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This assumption (that governments [in the a broad sense of the term] prop up stock prices deliberately) has been taken as a given/assumption in another question here.

Is there evidence that they actually and deliberately do that (i.e. prop up stock prices) though, instead of that being a side-effect of "propping up" the "mainstreet" economy?

Evidence I would accept:

  • Explicit declarations e.g from relevant government institutions (e.g. central banks, fiscal policy makers) that "propping up" stock market prices is a goal.
  • Econometric analyses that somehow prove that the "real goal" of stimulus measures is propping up stock prices, "above and beyond" the "real/mainstreet economy."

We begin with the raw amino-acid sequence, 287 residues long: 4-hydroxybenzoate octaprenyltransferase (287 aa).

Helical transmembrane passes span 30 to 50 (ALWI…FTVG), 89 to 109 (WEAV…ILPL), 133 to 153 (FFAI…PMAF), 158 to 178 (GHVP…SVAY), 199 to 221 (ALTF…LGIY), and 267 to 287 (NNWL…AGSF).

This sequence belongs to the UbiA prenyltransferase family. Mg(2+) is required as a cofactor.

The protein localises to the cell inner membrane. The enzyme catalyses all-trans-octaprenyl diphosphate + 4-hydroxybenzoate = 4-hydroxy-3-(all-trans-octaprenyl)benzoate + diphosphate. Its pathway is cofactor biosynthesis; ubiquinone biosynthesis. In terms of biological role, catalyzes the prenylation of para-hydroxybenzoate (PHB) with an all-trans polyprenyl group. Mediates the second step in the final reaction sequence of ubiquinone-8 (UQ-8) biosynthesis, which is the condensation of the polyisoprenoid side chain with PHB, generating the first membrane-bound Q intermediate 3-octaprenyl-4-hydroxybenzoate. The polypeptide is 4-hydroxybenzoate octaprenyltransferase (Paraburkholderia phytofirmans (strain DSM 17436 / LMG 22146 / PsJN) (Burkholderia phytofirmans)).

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    $\begingroup$ I don’t think you will find any evidence of that. The stock might be used as an indicator but I don’t know of any central banker that would on purpose inflate asset prices (as they can lead to asset bubbles). If anything that’s one thing they worry about and why ECB was so slow in reacting to Great Recession and why Fed started to do the tapering. $\endgroup$ – 1muflon1 Apr 10 at 11:37

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